Choose a topic

Sometimes choosing your topic may seem like the hardest part of a project. Your assignment will be your starting point, and the requirements will tell you a lot about what sorts of ideas will make an appropriate topic:

  • How long does your paper need to be?
    A shorter paper will need a more narrowly focused idea, and a longer paper a broader one.
  • How much time do you have?
    If you have several weeks, it’s likely your instructor is expecting you to do a lot of research.
  • Do you need a particular number or type of references?
    Scholarly books and articles, for example, take time to write and publish, so topics focused narrowly on a recent event can be problematic.

There are several ways to help generate ideas for a paper if reviewing the requirements of your assignment leaves you stumped.

  • Talk to your professor.
    They may have suggestions, or can give you examples of the sort of ideas that have made for good papers for other students.
  • Talk to your classmates.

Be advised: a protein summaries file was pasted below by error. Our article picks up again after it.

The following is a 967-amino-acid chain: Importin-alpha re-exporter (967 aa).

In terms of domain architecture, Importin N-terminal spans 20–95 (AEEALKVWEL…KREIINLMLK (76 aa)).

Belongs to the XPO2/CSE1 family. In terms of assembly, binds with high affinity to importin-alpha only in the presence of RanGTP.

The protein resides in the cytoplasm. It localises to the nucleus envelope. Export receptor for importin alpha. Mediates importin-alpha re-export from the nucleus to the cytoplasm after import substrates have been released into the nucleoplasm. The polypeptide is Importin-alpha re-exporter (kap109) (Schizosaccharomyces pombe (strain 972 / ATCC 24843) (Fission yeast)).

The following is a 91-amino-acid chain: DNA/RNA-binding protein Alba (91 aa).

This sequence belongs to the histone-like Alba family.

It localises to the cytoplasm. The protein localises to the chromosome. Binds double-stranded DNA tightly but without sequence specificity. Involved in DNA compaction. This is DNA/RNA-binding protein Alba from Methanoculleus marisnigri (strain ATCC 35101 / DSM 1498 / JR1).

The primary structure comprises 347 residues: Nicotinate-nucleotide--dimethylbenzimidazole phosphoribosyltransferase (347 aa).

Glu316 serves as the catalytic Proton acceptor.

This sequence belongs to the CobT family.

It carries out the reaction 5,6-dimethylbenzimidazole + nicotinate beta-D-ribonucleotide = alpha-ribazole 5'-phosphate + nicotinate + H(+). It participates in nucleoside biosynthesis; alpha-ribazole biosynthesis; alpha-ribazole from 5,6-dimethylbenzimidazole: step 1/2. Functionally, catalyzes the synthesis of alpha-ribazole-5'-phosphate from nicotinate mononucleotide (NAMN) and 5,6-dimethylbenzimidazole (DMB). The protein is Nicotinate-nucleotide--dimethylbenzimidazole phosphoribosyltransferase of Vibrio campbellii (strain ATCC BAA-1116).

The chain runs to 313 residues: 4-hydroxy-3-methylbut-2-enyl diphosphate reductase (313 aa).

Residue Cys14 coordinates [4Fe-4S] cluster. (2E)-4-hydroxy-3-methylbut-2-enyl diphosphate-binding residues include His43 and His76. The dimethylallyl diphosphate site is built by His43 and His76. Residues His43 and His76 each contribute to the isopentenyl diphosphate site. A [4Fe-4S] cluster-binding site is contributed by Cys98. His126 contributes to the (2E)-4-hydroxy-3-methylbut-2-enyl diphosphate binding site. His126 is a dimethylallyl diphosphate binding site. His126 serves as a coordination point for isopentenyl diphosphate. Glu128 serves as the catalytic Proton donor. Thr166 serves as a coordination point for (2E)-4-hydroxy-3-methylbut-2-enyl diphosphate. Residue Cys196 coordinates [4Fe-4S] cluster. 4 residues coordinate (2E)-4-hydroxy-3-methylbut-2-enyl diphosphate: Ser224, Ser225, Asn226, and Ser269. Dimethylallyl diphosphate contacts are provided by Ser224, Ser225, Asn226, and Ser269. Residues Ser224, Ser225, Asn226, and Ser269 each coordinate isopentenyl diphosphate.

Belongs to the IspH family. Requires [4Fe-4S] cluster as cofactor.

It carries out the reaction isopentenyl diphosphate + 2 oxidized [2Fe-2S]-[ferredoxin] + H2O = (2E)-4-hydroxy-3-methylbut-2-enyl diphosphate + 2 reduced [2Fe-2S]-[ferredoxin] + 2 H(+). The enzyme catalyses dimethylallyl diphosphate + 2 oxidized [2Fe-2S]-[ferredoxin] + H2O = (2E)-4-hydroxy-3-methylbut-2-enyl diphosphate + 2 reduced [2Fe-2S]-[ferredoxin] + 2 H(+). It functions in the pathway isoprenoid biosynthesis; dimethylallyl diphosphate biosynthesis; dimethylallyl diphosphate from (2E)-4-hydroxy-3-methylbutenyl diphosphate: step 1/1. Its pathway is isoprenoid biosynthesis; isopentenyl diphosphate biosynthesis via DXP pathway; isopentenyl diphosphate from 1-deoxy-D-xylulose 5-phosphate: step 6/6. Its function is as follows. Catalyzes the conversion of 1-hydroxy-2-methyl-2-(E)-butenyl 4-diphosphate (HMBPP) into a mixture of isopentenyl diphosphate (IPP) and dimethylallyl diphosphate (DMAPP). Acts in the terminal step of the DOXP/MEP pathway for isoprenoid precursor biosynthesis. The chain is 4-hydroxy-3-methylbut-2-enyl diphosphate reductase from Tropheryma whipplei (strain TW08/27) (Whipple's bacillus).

Find out what ideas they’re considering. Talking to each other is a good way to brainstorm and to figure out what interests you.
  • Think about what you’re studying in other classes.
    Are there interesting ways in which they might intersect with or relate to this class?
  • Browse newspapers (in print or online) or reference materials.
    If you decide to use a current event as your starting point, keep in mind that it takes time to write scholarly articles and books on a subject. You may need to broaden your focus to have a meaty enough topic to write about.


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Starting Your Research by University of California Santa Cruz, University Library is licensed under a Creative Commons Attribution 3.0 License.  Some content has been modified to suit the curricular and research needs of Yale-NUS College.  All changes are licensed under a Creative Commons Attribution 4.0 International License.